Pope names new leader for Australia's largest archdiocese

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Bishop Peter Comensoli of Broken Bay, Australia, is seen in this undated photo. He has been named archbishop of Melbourne. (CNS/courtesy ACBC)

Melbourne, Australia — Pope Francis has named Archbishop Peter Comensoli as the ninth leader of the Archdiocese of Melbourne.

The announcement came late June 29 in Melbourne.

Comensoli, 54, the bishop of Broken Bay, Australia, since 2014, succeeds Archbishop Denis Hart, 77, who is past the age at which canon law requires bishops to turn in their resignation.

The new archbishop said in a statement that he accepted the call "to be a new missionary among God's people of the Archdiocese of Melbourne" while acknowledging "the great responsibility entrusted to me, along with the frailties I carry."

The appointment comes as the Australian Catholic Church contends with the fallout from criminal charges against two high-ranking leaders within the church in regarding cases of clerical sexual abuse.

Cardinal George Pell, head of the Vatican Secretariat for the Economy, is the most senior church official to face criminal charges in connection with child sexual abuse. He took a leave of absence from his position in the summer of 2017 to face charges of sexual abuse of minors from the 1970s, when he was a priest, and the 1990s, when he was archbishop of Melbourne.

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Although Pell has consistently denied the charges, in early May an Australian magistrate ordered him to stand trial, saying she believed there was enough evidence presented in connection with about half the original charges to warrant a full trial.

On May 23, Archbishop Philip Wilson of Adelaide announced that he was stepping aside from his duties after being convicted of covering up allegations of clerical sexual abuse.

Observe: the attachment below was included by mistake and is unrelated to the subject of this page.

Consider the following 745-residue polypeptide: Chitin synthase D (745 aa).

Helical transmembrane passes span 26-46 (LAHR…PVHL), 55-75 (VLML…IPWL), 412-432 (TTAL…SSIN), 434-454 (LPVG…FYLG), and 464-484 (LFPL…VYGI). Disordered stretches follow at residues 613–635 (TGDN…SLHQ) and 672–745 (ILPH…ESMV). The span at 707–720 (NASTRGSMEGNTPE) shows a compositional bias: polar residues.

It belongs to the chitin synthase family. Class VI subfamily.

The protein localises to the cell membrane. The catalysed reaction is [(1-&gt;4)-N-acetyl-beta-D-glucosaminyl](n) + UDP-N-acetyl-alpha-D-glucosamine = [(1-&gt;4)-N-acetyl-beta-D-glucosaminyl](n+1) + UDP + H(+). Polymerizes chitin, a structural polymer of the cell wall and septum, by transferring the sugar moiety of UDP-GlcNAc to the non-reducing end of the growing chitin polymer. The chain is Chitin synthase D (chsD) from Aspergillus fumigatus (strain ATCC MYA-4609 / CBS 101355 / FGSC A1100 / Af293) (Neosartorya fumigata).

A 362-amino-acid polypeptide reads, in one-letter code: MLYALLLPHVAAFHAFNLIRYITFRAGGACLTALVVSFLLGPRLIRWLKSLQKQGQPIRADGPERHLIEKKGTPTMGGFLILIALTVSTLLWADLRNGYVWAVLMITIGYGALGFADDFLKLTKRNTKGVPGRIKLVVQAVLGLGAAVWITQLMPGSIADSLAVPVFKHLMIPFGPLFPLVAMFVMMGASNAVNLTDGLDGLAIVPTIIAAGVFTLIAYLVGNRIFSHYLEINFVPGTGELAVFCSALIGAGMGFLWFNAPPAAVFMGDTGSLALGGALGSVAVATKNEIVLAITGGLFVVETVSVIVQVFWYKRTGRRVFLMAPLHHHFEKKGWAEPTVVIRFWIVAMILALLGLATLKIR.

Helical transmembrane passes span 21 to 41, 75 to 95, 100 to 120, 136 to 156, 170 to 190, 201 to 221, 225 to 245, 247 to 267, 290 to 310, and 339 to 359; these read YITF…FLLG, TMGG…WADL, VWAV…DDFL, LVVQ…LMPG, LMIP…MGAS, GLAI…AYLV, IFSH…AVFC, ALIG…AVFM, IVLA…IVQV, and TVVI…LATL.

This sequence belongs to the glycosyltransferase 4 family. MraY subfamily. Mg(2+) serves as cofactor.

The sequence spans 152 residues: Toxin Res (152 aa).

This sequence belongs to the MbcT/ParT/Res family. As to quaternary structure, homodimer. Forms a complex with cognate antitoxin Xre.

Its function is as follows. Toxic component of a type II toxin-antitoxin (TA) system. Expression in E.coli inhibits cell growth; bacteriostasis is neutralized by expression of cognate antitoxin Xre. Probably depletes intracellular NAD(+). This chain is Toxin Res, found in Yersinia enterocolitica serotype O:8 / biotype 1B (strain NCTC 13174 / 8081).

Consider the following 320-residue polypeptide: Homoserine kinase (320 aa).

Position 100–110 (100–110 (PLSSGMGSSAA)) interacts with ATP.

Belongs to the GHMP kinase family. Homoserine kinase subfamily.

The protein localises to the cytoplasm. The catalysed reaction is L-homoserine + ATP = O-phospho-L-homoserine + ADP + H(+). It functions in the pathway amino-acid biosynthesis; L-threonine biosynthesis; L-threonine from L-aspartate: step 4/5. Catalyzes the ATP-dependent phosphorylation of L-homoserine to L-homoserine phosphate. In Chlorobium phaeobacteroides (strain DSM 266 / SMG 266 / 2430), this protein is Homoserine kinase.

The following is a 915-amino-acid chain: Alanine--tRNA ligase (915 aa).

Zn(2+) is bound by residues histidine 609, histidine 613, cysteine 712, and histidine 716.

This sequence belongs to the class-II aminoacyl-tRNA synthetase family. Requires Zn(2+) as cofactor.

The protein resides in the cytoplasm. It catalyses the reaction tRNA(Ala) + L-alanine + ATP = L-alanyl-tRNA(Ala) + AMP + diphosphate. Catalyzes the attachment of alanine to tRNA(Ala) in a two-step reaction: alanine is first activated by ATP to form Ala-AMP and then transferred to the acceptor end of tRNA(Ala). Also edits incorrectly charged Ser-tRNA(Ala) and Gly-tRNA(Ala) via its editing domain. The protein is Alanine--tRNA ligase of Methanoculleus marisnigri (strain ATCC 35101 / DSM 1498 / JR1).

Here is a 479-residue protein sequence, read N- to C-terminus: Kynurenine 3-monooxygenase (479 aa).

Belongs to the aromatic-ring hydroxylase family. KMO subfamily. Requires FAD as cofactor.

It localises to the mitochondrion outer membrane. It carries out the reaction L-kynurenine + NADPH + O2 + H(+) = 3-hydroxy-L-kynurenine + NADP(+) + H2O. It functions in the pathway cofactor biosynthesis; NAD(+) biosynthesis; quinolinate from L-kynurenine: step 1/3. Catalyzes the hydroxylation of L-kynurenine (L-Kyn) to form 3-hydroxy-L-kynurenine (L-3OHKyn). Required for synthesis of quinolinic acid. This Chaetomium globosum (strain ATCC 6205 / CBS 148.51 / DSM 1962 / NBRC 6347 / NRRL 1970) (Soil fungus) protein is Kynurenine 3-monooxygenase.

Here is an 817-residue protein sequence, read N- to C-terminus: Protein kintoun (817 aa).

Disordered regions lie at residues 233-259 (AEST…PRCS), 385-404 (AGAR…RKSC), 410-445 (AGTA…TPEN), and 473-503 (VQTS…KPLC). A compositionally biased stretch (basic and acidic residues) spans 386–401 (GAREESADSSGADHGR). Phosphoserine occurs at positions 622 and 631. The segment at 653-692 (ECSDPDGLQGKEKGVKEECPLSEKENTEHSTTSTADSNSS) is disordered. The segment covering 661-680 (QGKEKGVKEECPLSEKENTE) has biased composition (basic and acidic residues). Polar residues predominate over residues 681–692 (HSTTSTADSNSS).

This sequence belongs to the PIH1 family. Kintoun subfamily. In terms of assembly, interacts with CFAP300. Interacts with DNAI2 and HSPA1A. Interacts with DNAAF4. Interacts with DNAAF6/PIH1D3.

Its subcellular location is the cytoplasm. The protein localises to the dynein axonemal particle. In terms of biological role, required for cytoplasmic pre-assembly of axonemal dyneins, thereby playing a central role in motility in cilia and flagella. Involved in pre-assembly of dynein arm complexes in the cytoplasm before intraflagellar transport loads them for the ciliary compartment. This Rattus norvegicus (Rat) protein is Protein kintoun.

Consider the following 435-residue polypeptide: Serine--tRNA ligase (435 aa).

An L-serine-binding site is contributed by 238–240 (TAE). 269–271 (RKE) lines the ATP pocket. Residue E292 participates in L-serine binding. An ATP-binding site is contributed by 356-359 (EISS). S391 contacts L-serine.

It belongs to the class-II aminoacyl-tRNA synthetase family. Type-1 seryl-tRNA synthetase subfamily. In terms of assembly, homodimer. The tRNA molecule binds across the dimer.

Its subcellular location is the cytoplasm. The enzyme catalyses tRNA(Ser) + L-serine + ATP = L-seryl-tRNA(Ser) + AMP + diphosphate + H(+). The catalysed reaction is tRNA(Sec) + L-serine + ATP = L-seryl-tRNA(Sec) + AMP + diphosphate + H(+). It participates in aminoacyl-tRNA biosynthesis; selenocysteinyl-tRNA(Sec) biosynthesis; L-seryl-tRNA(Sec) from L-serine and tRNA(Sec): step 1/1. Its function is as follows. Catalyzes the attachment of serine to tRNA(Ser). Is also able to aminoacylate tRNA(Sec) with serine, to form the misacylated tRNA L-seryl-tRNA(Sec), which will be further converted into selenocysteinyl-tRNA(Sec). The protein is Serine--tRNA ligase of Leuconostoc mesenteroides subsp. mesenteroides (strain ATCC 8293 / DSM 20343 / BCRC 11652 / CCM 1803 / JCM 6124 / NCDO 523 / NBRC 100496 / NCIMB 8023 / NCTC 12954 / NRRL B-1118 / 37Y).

Comensoli said the people of Melbourne had been in his prayers.

"I am deeply aware of the painful witness you bear because of the crimes committed in the church against the most innocent, our children and the vulnerable. I share the bewilderment and anger you feel at the failure of church leaders to believe victims and to respond to them with justice and compassion," Comensoli said in a statement released by the Diocese of Broken Bay.

He said it "is our solemn shared duty to right the grievous wrongs of the past and ensure that the future is very different."

Archbishop Mark Coleridge of Brisbane, president of the Australia Catholic Bishops' Conference, welcomed the appointment, saying the new archbishop "has a good mind, an engaging personality and the strong pastoral sense needed in our largest diocese at complex time like this."

"He's a man who can listen and a man who can speak not only to Catholic people, but to the wider community as well," Coleridge said.

The new archbishop was ordained to the priesthood for the Diocese of Wollongong in 1992. He was appointed auxiliary bishop of the Archdiocese of Sydney in 2011 and served as the apostolic administrator of the archdiocese for eight months in 2014 until the appointment of a new archbishop.

Comensoli was to be installed during a Mass Aug. 1 in St. Patrick Cathedral in Melbourne.

The Archdiocese of Melbourne is the largest in Australia, with 1.1 million Catholics.


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